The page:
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The Norfolk Churches Site: an occasional sideways glance at the churches of Norfolk

St Lawrence, Castle Rising

Castle Rising

Castle Rising west front (photograph taken in 2005) west doorway

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  St Lawrence, Castle Rising

To look at a map you might easily think that Castle Rising is the very outer edge of Kings Lynn, but it is separated from the town and the suburban Woottons by a belt of woodland, and when you get there it is a village of twisty roads and cottages, typical of West Norfolk in that respect. But there is more to Castle Rising than this, for as well as this grand cruciform church and the delightful red brick almshouses that stand beside it there is of course the castle. As a child it was the first proper castle I ever visited, and I still feel a sense of excitement whenever I cycle past it.

Castle and church were built to the orders of William d'Albini the younger, whose father we have already met at Wymondham Abbey. Thus, this was a late Norman structure, a cruciform church with a central tower replacing a smaller church which survives as a low ruin within the castle earthworks. Its design was a grand gesture, intended to impress. As Pevsner says of the west front, it is a swagger piece of Norman decoration. And yet much of what we see today is the result of successive 19th Century restorations, firstly by Anthony Salvin in the 1840s that renewed the windows and brought the dramatic arcading, and then by George Street in the 1860s, who toned down some of Salvin's excesses and redid the tower with a saddleback roof. The 1880s brought the grand south porch, a curious structure which is essentially in a late medieval East Anglian style except that the heads of the doorway, image niches and windows are all faux-Norman. It was built at the behest of the Howard family, of whom Mary Howard, as Pevsner notes, stamped her mark upon the church as much as anyone.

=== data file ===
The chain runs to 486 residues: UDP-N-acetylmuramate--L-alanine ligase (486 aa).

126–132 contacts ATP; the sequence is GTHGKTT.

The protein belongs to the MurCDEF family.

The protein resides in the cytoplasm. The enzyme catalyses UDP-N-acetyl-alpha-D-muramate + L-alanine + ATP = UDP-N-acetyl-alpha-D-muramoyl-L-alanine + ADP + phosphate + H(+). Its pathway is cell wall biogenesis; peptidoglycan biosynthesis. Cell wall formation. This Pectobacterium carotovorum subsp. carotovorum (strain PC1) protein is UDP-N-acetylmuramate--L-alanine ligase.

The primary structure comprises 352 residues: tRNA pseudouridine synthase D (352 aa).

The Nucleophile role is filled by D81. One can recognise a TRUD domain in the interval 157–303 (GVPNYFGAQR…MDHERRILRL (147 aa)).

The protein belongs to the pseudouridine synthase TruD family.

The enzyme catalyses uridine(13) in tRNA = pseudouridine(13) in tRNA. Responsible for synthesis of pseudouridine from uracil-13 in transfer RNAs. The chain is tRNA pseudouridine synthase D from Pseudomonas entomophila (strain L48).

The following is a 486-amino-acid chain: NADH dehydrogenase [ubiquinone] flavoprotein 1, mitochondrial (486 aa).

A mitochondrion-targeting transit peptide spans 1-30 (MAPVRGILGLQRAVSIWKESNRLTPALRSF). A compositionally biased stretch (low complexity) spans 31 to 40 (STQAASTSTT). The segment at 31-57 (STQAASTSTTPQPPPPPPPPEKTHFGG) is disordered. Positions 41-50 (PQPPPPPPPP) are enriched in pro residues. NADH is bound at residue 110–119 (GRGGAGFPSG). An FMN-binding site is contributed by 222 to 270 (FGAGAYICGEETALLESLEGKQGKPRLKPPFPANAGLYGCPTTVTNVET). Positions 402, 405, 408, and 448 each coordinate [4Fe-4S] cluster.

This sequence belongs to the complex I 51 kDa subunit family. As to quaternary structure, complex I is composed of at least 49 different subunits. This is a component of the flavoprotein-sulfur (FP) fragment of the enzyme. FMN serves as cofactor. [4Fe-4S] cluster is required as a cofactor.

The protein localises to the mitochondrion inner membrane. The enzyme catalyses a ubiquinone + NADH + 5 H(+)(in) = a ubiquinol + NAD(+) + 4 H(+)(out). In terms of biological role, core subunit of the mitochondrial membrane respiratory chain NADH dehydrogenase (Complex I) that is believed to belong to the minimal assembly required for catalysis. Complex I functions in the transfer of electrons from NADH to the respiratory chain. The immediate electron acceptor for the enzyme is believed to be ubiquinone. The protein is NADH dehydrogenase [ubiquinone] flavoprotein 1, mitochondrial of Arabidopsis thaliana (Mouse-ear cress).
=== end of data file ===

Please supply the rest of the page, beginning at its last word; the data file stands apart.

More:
The south porch shelters a door with a curious handle designed as the head of a man, and as is not uncommon with churches of this type, the space you step into feels much smaller than it looks from the outside. There is fortunately not much coloured glass, for a reason we will come back to in a moment, and so the stone can speak for itself. Dominating the west end of the nave is Castle Rising's impressive 12th Century font. Decorative fonts of this age are fairly common in north-west Norfolk, but this is something else again, a large, rugged structure, its carving different on each side. The most memorable side faces towards the west, with three devilish heads in a row glaring out. Could they be cats? It is almost a primitive structure compared with the elegance of the contemporary font a few miles off at Shernborne.


The aisleless nave feels an intimate space, hemmed in between the largely blank west wall and the east wall at the crossing with its Norman tower arch. The transepts were intended to be replaced in the 1880s, but only the south transept was ever built. The journey from the font eastwards is one through time, from the Norman nave and the massive columns and capitals of the Norman tower arch, through the Transitional chancel arch, into the wholly Early English chancel with its triple lancet windows. Looking back, the glass in the west window is by William Wailes in the 1860s, and depicts the angel appearing to the shepherds.

The Wailes glass is of interest as much because of what it replaced as for what it is, for in the 1840s the east and west windows are recorded by Birkin Haward as having glass by the Norwich-based workshop of Samuel Yarington. Yarington's glass was pre-ecclesiological in style and so you can understand the desire to have such unfashionable work replaced. Nevertheless, until the 1970s his decorative design remained in the east window, and the chancel also had 1850s glass by EB Lamb and what Birkin Haward thought was the only glass in East Anglia by the Paris workshop of Antoine Lusson outside of Ely Cathedral. These last two had come as part of Street's restoration and with the Howards' money, but all of it appears to have been removed and mostly destroyed as late as a restoration of 1975, right on the cusp of such things no longer being considered dispensable.

Scattered around are memorials to the Howards, who bankrolled the successive restorations.Their money has left a church that's all of a piece, and yet it speaks of two great ages of change in England, the Norman and the Victorian, when our masters were full of confidence. Because of this, its monumental character may be a little out of keeping with the quiet spirituality of the modern Church of England, but its drama is a statement of solidity and permanence.

Simon Knott, April 2023

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looking east looking through the chancel arch chancel
font looking west west window (photograph taken in 2005)
tower arch capital face in a door handle


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The Norfolk Churches Site: an occasional sideways glance at the churches of Norfolk